I recently stumbled upon the rather intriguing idea of using your SSH agent to do… sudo authentication!
Sounds weird, right? But somebody implemented it. I haven’t audited the code, but it mostly does what it’s supposed to and doesn’t appear to be malicious.
What it is, though, is a PAM module that gives you an ‘auth’ module for PAM As we know, the ‘auth’ module does the whole business of validating that a user is who they claim to be by asking for credentials. Usually, we see e.g. sudo asking the user for their password.
The problem with that: remembering all those sudo passwords for remote hosts you’re administering – because, after all, you aren’t logging in as root directly, and you don’t use the same password at the other end all the time, right? Well, except if you’re using LDAP, anyway. But even then, you’d still have to enter the password (but it is the same, and you’re probably feeling fancy with ansible anyway.)
Enter pam_shh_agent_auth.so – just include it in your PAM configuration, have sudo keep SSH_AUTH_SOCK. If you now connect with your SSH agent forwarded, PAM will check the public key you specify against your forwarded SSH agent, and if that check succeeds, proceed along the PAM chain, you being happily authed! Entering a password? Only when you unlock the SSH agent.
Now that the concept has been explained, let’s think about consequences.
Is this method inherently insecure?
Well, not per se; if you think using SSH agent is okay, using it to replace a password, in principle, is okay.
Can this authentication be exploited?
There’s two possible scenarios I can imagine:
- Someone manages to take over the SSH agent.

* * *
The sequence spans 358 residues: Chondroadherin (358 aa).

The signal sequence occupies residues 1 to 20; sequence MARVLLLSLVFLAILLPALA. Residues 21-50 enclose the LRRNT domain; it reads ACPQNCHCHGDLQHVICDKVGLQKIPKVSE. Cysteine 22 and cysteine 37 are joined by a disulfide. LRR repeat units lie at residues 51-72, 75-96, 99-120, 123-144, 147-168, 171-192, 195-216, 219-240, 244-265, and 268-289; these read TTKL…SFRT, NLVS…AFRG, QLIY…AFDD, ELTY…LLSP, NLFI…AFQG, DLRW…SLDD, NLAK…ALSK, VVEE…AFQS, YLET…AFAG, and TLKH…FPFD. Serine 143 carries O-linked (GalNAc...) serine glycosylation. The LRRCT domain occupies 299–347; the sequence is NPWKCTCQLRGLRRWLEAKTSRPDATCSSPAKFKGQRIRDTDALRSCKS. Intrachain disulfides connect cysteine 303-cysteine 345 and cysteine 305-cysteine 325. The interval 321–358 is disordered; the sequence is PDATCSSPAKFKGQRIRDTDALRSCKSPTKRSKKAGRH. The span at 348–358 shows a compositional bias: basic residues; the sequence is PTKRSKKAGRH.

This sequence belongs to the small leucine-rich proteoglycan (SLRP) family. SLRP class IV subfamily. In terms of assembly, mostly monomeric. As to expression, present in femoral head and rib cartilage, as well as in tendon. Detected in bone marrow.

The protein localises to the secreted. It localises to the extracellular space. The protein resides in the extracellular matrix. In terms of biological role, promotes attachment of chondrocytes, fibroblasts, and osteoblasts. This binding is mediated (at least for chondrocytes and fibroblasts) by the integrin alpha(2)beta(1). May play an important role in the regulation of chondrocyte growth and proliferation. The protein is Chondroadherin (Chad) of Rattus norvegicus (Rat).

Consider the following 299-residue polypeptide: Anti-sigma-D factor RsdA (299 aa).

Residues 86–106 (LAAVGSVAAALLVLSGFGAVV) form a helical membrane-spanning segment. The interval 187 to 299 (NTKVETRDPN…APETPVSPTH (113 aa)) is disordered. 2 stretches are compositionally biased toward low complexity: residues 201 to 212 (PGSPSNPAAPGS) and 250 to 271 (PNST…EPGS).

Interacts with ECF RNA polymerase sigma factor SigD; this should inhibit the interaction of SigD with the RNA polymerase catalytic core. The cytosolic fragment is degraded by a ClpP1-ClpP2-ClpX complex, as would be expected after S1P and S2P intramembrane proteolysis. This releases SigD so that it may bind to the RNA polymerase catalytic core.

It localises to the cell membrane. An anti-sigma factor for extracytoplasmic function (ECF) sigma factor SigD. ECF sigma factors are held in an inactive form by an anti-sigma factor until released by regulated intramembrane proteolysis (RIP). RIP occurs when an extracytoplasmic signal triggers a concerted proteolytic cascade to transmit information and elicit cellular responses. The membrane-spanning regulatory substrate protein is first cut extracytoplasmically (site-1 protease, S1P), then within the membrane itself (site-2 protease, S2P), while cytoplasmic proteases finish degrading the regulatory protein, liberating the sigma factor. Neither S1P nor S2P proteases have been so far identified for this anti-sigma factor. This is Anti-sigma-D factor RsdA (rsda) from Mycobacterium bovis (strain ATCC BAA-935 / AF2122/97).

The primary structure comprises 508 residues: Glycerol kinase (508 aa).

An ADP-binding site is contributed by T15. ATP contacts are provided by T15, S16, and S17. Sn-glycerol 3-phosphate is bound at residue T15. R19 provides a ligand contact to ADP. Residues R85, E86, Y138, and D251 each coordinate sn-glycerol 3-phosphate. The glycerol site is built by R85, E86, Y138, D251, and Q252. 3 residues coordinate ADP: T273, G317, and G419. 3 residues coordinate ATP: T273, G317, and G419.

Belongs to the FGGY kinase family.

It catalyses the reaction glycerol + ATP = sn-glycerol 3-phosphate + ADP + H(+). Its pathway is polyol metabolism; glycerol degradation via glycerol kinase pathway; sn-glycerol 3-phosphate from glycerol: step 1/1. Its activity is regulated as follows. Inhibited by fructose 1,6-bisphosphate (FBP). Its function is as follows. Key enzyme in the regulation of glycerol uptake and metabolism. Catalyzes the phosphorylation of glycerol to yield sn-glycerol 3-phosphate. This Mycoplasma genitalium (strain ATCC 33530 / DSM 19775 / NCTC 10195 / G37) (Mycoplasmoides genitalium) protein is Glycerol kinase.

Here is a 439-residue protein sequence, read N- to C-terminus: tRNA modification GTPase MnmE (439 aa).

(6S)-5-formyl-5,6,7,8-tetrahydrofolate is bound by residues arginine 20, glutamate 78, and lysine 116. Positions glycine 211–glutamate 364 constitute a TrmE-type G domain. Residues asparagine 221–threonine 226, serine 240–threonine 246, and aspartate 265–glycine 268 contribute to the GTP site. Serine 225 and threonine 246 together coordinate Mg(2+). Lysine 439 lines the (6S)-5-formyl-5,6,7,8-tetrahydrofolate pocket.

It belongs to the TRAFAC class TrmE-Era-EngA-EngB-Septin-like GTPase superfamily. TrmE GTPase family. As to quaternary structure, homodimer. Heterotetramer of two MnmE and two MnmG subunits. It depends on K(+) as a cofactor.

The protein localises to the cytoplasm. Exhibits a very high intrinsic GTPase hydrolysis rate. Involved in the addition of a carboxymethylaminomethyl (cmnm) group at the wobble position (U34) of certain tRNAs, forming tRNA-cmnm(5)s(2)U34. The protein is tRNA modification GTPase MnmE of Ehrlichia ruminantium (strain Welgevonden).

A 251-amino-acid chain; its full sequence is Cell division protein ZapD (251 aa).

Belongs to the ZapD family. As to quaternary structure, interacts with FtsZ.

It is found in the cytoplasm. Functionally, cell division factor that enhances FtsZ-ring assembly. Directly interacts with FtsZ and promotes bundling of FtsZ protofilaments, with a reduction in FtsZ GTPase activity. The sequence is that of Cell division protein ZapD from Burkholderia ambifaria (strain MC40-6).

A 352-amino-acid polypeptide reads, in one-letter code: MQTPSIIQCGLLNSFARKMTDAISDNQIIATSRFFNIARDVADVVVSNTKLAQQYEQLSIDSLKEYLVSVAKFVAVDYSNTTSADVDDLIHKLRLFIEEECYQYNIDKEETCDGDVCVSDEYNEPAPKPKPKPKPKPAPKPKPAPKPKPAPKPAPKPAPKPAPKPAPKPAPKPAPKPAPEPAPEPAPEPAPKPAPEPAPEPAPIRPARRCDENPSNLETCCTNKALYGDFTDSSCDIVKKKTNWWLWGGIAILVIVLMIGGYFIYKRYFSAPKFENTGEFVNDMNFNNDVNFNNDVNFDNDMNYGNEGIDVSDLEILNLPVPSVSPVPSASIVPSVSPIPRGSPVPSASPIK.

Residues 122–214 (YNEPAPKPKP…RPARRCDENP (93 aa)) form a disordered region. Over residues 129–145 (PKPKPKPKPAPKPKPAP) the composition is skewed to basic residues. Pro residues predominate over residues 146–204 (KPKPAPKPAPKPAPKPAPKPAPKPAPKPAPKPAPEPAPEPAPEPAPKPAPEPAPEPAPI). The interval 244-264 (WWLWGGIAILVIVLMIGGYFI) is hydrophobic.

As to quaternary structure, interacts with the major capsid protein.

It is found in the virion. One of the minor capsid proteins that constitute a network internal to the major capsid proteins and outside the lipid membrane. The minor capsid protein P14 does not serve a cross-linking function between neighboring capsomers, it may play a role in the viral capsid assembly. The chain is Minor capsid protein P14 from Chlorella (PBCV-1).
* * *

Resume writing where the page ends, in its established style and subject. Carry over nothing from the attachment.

- Someone modifies the specified authorized_keys file.
I personally do not assume that taking over the SSH agent is a significant risk; you’re probably the admin setting this up, so you trust the server and the machine you’re connecting from. The only person on the remote side that could abuse the auth socket is root, your user and someone using an 0day, but being afraid of the last won’t get you anywhere. Thus we can safely disregard that.
The only real problem I see is that somebody manages to overwrite the authorized_keys file. pam_ssh_agent_auth allows you to specify where the authorized key files are kept – you can allow them to be in any place you’d like, and there’s shorthand macros for the user’s home, the system’s hostname and the user name itself. A setup I personally like is using $HOME/.ssh/authorized_keys, because it’s a no change in place operation.
Anyone who can somehow modify or add to your authorized_keys file can take over your account and its sudo privileges!
Sample attack scenario:
- You’re an idiot and ~/.ssh/authorized_keys is world-writable.
- Someone else on the system appends their own key to your authorized_keys.
- They are connected with their own SSH agent and just do a sudo -l -u $you.
- This will now work because PAM asks the attacker’s SSH agent to unlock their key.
Is this an issue? Only if your users are idiots. Or 0day, but see above.
The easy way to work around this is to simply use a only root-controlled file, i.e. create something like /etc/security/sudoers/%u.key for each user. Or just a globally defined one where you pipe new keys in, whatever floats your boat.
But, except for taking care, this in my case is no particularly viable attack scenario either.
If anyone comes up with a good one, please let me know.
How to implement it
Simple! Just run this Puppet manifest if you’re running Debian/Ubuntu and trust me. You probably shouldn’t, but please look at the manifest anyway and improve my Puppetfu by giving clever comments about how I should approach this ‘style’ of sharing configuration.
Essentially, you need to do the following steps:
- Install pam_ssh_agent_auth, just use my Debian/Ubuntu repos (deb http://towo.eu/debian/ $your_release main)) or go to the official site.
- Add SSH_AUTH_SOCK to the env_keep defaults in /etc/sudoers.
- Add auth sufficient pam_ssh_agent_auth.so file=%h/.ssh/authorized_keys to /etc/pam.d/sudo, ideally before common-auth.
- That it’s. Open a new connection, sudo -k; sudo -l should work without you having to enter a password.
Simple as that.